OK, so why should you care?

Whether you have children or not, and whether those children are at or near their teen years or not, and whether those children are female or not, you should care because what's happening with Miley Cyrus is wrong. Simple as that.

I thought we had a chance with Miley. I thought she was going to be better than some of the female pop acts who came before her---the ones who went from precious to precocious to luscious in less than 60 seconds.

I thought that, with a father who's in the business and who knows the pitfalls, Miley would have at least one parent who'd steer her in the right direction.

I thought the sweet, fresh Hannah Montana alter ego was more than just a character on TV---I thought it was a fairly close resemblance to the girl portraying her.

But now Miley is transforming, like one of those hideous scenes from a horror movie. The kind you hate to watch yet can't tear yourself away from, in spite of yourself.

The dancing on stage has gotten more sultry. The wardrobe has gotten more slutty. The teenager wants to be Madonna, or a call girl. I can't decide.

The latest is that she was caught on video recently smoking a hallucinogenic herb through a bong---a video in which she was seen laughing uncontrollably, making nonsensical, guttural noises, and purporting to see images of her ex-boyfriend.

After the video was sprung onto the Internet, Miley's father, Billy Ray Cyrus, said (paraphrasing), "Very sad...I'm seeing this for the first time...There's so much out of my control now."

I'm sorry, but when your daughter is going sideways like this, you MAKE it under your control.

Miley Cyrus recently (above)---a far cry from her wholesome days of not-so-long-ago (below)

I fear for Miley Cyrus. Her parents split up right when she needs stability at home the most.

It's so hard for some of these female teen pop stars to make the transition from adolescent to adult, smoothly.

For whatever reason, so many of them want to turn their backs on the very audience that made them filthy rich.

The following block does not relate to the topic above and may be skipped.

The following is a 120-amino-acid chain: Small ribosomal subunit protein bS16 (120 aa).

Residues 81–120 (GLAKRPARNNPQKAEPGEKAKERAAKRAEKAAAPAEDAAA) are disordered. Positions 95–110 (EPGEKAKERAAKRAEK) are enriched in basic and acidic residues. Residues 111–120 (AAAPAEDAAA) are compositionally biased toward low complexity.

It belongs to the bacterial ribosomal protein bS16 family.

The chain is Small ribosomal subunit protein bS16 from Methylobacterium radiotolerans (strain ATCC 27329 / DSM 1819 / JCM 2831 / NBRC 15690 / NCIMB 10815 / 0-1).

Miley Cyrus, in that bong video, was essentially saying, "I'm done with you kiddies now. I made my money off your backs but I don't need you anymore, so the hell with you."

If you think that's quite a leap to make, you're wrong, with all due respect.

Miley clearly has no allegiance to or regard for the hundreds of thousands of young girls who adore her. To Miley, they're old news. Time to be grown up now, i.e. take drugs, slither on stage like a sexpot, and go for a new audience---the 18-45 year old male.

Seems like it was just yesterday that Miley Cyrus was Hannah Montana, and girls had her poster on their bedroom walls.

Now Miley seems to think that she's outgrown Hannah, and instead of being on the walls of young girls' bedrooms, she aims to be downloaded onto the computers of lecherous men.

Still think you shouldn't care?

Thursday, December 9, 2010

Not Another!

What has Detroit done to anger the gods so?

What have we done that is causing us to lose so many icons, so quickly? It's like we're being smited.

This has been going on for a couple years now. Most of them were from the world of sports.

Mark "The Bird" Fidrych, killed in a tragic accident at his home, involving his truck.

Chuck Daly, the greatest of all the Pistons coaches, succumbing to cancer.

George Kell and Ernie Harwell, Tigers announcers and welcome in our homes anytime.

George "Sparky" Anderson, the curiously funny little manager.

Now we may be losing truly one of our own---Aretha Franklin, the Queen of Soul.

Reports are that Franklin, 68, has pancreatic cancer. After that, who knows---but these things have a way of ending badly.

When the news came that the always well-coiffed Daly and the beloved Harwell had cancer, we all went into pre-death mode, bracing ourselves. Both men probably lasted longer than we had hoped.

Sparky's demise was swift, a surprise attack that left us stunned and scrambling emotionally.